But on Thursday afternoon, he said that’s all behind him.
“I’m pretty much just happy to be here,” he said after practice. “Obviously, I wasn’t playing there, and I’m happy to be in a good situation here. So all in all, just pretty much just happy to be in a better position where I can get on the field to play possibly and move on from there.”
Ayers and Whisenhunt reportedly clashed on a few different things, including Ayers’ apparent lack of value on special teams, as well as Ayers’ rehab process after undergoing surgery on both knees over the course of the offseason. That could have been one of the reasons Ayers only played 10 snaps over the first seven games of the season.
“I think we had an opportunity, and I think it was good for both parties,” Whisenhunt told reporters who asked about the trade on Wednesday. “It gave Akeem a chance to get a fresh start, and it gave us a chance to get something in exchange for that.
“I think really a big part of it was special teams. When you’re in that role, you’ve got to be able to contribute special teams wise, and we needed that, and we just didn’t feel like we were getting enough in that area.”
On Thursday, Ayers indicated that his knees aren’t an issue. He also sounded like someone who wouldn’t be averse to the idea of playing special teams in New England, saying that he “definitely” has a special teams background.
“I worked hard all offseason to get back healthy — [I] had some good rehab and things like that,” he said when asked about his knees. “It paid off. I’m feeling great, not limited, I’m happy where I’m at.”
The 6-foot-3, 253-pound Ayers was a defensive end at UCLA, and had his best season in 2012 when he had a career-best six sacks and eight passes defensed to go along with 110 tackles for Tennessee. From 2011 through 2013, he started 44 of a possible 48 games in his first three years with the Titans.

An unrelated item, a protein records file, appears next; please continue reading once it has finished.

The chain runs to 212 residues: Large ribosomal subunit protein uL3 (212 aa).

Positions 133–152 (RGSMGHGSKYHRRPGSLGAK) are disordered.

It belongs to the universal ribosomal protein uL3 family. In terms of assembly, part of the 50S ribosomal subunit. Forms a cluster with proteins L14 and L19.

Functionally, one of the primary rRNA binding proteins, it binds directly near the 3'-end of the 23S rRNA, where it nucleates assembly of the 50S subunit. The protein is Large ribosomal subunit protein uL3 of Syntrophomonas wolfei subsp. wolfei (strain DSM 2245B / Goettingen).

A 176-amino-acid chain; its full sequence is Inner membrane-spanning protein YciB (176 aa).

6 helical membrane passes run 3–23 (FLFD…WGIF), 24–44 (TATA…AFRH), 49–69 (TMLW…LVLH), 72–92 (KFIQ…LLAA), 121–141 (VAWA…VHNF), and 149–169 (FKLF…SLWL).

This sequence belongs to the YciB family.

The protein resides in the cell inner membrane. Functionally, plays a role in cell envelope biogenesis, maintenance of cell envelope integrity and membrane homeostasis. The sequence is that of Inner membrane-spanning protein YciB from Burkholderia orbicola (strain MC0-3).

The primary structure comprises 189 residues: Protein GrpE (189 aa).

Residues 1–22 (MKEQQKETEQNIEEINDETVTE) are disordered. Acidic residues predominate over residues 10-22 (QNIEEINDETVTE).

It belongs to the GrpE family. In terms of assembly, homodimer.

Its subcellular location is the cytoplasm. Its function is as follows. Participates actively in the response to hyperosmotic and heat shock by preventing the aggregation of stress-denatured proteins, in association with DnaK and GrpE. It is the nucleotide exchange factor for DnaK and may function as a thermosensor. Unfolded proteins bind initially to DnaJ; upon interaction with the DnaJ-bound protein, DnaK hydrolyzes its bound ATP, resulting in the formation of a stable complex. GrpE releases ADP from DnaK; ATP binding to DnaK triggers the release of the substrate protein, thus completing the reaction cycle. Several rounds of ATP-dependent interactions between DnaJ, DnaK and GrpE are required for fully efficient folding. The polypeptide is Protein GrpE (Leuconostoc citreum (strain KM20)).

In terms of how he fits in Foxboro, Patriots coach Bill Belichick had a couple of ideas.
“He’s played linebacker. He’s played defensive end in some sub situations,” Belichick said of Ayers on Wednesday. “We will see [what he is more suited to play]. I’d say he has some versatility, but we will see.”
“I believe I have a lot of versatility,” Ayers said. “I’m able to drop in coverage, a lot of things that people already know. I can drop in coverage [and] I can rush, so I think that can help me out.”
In terms of whether or not he’ll be able to go this weekend against the Bears, Ayers, who will wear No. 52, remains optimistic.
“We haven’t gotten to detail that much,” he said when asked about the potential for him to play this weekend. “I just got here, and I’ve got to meet with people, a lot of things like that, but I think the defense fits what I’m able to do well.
“We do a lot of different things, so it can be good, but at the same time I’m just trying to learn each day, we’re progressing as far as what I’m going to be doing, what I’m not going to be doing. I’ve only been here for a few days, so I’m trying to take it a day at a time.”
|10.23.14 at 4:35 pm ET|
For a second straight day, Chandler Jones (hip) was the only Patriots player to miss practice. It’s been reported the injury is expected to keep him out of action for about a month.
The practice report was exactly the same as it was on Wednesday, which is a good sign for the Patriots’ offensive line as it hopes to get Dan Connolly (concussion), Bryan Stork (concussion) and Cameron Fleming (finger) back for Sunday’s game against the Bears — all three players were limited.
Here is the complete practice report:
Did not participate
DE Chandler Jones (hip)
|10.23.14 at 3:57 pm ET|